I’m sure most of us can name a memorable teacher — one who, for better or worse, made a lifelong impression upon us. Mine was the principal of my junior high school. I remember him in part because we had the same last name; but I suppose that’s not so unusual, given that he was my father.
Yes, I was the Principal’s Daughter (or, as my classmates called me, “the P.D.”) and contrary to what you might think, I loved it. My dad was admired and respected by teachers and students alike, and I was proud to be his daughter. I also loved being the P.D. because he was readily available to me when I needed him.
For example, one time when I was sick I knew that if I just skipped the school nurse and went straight to him, that he would send me home. A big perk of being “the P.D.”…except…he wouldn’t let me go home… that is, until I literally threw up on his shoes. In retrospect I suppose our unique relation required me to provide him with irrefutable evidence.
An orderly man, he approached things in a logical, methodical way. Consider the fact that we always had graph paper in our house, and he always made me use it to do my math homework.
For instance: pull out a piece of paper and a pencil (no calculators allowed!), and add the following numbers: 149 + 6731 + 12900 + 17.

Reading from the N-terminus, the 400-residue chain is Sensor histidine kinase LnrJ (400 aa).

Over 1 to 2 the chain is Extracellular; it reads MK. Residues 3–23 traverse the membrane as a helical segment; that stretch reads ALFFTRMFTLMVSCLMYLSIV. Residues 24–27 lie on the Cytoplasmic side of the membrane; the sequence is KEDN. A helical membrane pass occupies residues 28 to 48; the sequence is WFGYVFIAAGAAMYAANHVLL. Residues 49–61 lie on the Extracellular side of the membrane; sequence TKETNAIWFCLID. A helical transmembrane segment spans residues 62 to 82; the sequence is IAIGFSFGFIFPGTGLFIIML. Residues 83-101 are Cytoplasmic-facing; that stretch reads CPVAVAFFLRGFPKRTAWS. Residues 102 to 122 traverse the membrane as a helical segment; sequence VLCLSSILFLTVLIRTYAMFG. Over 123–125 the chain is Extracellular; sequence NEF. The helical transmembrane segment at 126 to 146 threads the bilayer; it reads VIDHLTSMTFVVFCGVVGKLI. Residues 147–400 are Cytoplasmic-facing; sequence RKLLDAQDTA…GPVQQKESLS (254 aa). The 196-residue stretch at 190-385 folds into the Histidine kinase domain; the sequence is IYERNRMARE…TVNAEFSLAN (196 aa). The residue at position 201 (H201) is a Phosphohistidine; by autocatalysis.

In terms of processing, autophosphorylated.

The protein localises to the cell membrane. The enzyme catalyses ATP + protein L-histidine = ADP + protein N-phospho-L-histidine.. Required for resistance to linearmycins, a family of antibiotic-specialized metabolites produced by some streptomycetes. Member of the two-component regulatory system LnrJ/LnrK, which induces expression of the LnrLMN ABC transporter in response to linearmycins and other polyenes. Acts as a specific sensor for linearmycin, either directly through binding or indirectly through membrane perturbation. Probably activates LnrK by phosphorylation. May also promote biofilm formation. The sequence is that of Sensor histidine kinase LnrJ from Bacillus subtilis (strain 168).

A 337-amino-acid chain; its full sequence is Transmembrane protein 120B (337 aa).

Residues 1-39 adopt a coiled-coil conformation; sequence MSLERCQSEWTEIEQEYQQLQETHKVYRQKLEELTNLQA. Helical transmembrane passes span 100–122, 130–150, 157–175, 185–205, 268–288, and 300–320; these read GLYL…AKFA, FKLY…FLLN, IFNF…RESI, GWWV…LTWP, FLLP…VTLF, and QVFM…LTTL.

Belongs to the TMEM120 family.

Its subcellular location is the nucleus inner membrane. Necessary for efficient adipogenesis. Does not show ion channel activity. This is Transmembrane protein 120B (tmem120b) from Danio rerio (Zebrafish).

Now can you guess why he made me use graph paper? Take a look:
Graph paper provides a structure for making certain that the numbers are aligned correctly. The thousands are in the correct column, and so are the hundreds, tens, and ones. This order and symmetry reinforce one of the first concepts we learn in arithmetic: that our system of enumeration and calculation is based on tens; and that we must keep the ones with the ones, the tens with tens, the hundreds with hundreds, and so on.
Now think about the display of data in tables.
What is wrong with this table of data I found at www.hcahpsonline.org?
Although virtually all of the numbers align in the first section of columns (where the state abbreviations are listed on the left) — only because most of them happen to have two digits — you can see that in the highlighted column, the numbers aren’t in alignment.
Misaligned numbers are hard to read, understand, and compare. This confusion creates the very real possibility that those who use your table will misread the values. Misread values lead to incorrect decisions — which can lead to disastrous results.
One of the fundamental best practices of table design is based in elementary arithmetic: numbers should be right-justified to ensure that their values are aligned correctly.
Lab values, pharmacy data, clinical performance measures: a whole lot can go wrong if values are read incorrectly — and that can happen simply because the data is not in alignment!
Please don’t say, “but it looks better when the numbers are centered.” Nonsense. Tables look good when they are designed correctly: clear, orderly, accurate; easy to read, easy to interpret.
When I think back to this simple lesson about correct alignment, learned while I did my math homework at the kitchen table, I am amazed at how it has stayed with me, informing the work I do to this very day. That is the legacy of a great teacher.